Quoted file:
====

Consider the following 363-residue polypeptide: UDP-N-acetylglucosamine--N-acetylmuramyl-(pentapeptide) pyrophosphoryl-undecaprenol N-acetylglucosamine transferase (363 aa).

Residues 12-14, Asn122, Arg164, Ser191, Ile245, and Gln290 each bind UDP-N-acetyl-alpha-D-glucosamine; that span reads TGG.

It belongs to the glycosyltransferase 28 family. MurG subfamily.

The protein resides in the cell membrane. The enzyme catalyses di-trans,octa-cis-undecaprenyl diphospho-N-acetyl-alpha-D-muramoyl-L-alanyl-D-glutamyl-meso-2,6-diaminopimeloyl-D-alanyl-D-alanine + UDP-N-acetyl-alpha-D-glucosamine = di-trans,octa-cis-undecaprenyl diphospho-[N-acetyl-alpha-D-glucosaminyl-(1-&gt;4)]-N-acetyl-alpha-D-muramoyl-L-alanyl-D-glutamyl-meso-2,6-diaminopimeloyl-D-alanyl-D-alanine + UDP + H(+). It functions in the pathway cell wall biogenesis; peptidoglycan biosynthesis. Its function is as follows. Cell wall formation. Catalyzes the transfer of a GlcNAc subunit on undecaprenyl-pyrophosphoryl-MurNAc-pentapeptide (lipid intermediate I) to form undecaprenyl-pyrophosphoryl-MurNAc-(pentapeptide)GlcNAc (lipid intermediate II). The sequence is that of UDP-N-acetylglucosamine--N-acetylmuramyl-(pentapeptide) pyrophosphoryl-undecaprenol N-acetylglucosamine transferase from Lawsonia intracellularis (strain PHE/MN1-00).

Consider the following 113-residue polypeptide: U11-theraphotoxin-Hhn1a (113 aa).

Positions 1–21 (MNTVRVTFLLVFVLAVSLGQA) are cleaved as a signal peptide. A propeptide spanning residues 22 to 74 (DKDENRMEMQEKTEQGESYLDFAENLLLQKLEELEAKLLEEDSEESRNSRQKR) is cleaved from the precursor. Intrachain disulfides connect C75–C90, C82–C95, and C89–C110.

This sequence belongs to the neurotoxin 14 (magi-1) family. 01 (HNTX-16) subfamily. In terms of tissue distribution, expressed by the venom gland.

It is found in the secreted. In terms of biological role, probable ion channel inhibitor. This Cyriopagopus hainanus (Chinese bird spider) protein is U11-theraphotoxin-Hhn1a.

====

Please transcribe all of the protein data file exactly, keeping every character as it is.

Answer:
Consider the following 363-residue polypeptide: UDP-N-acetylglucosamine--N-acetylmuramyl-(pentapeptide) pyrophosphoryl-undecaprenol N-acetylglucosamine transferase (363 aa).

Residues 12-14, Asn122, Arg164, Ser191, Ile245, and Gln290 each bind UDP-N-acetyl-alpha-D-glucosamine; that span reads TGG.

It belongs to the glycosyltransferase 28 family. MurG subfamily.

The protein resides in the cell membrane. The enzyme catalyses di-trans,octa-cis-undecaprenyl diphospho-N-acetyl-alpha-D-muramoyl-L-alanyl-D-glutamyl-meso-2,6-diaminopimeloyl-D-alanyl-D-alanine + UDP-N-acetyl-alpha-D-glucosamine = di-trans,octa-cis-undecaprenyl diphospho-[N-acetyl-alpha-D-glucosaminyl-(1-&gt;4)]-N-acetyl-alpha-D-muramoyl-L-alanyl-D-glutamyl-meso-2,6-diaminopimeloyl-D-alanyl-D-alanine + UDP + H(+). It functions in the pathway cell wall biogenesis; peptidoglycan biosynthesis. Its function is as follows. Cell wall formation. Catalyzes the transfer of a GlcNAc subunit on undecaprenyl-pyrophosphoryl-MurNAc-pentapeptide (lipid intermediate I) to form undecaprenyl-pyrophosphoryl-MurNAc-(pentapeptide)GlcNAc (lipid intermediate II). The sequence is that of UDP-N-acetylglucosamine--N-acetylmuramyl-(pentapeptide) pyrophosphoryl-undecaprenol N-acetylglucosamine transferase from Lawsonia intracellularis (strain PHE/MN1-00).

Consider the following 113-residue polypeptide: U11-theraphotoxin-Hhn1a (113 aa).

Positions 1–21 (MNTVRVTFLLVFVLAVSLGQA) are cleaved as a signal peptide. A propeptide spanning residues 22 to 74 (DKDENRMEMQEKTEQGESYLDFAENLLLQKLEELEAKLLEEDSEESRNSRQKR) is cleaved from the precursor. Intrachain disulfides connect C75–C90, C82–C95, and C89–C110.

This sequence belongs to the neurotoxin 14 (magi-1) family. 01 (HNTX-16) subfamily. In terms of tissue distribution, expressed by the venom gland.

It is found in the secreted. In terms of biological role, probable ion channel inhibitor. This Cyriopagopus hainanus (Chinese bird spider) protein is U11-theraphotoxin-Hhn1a.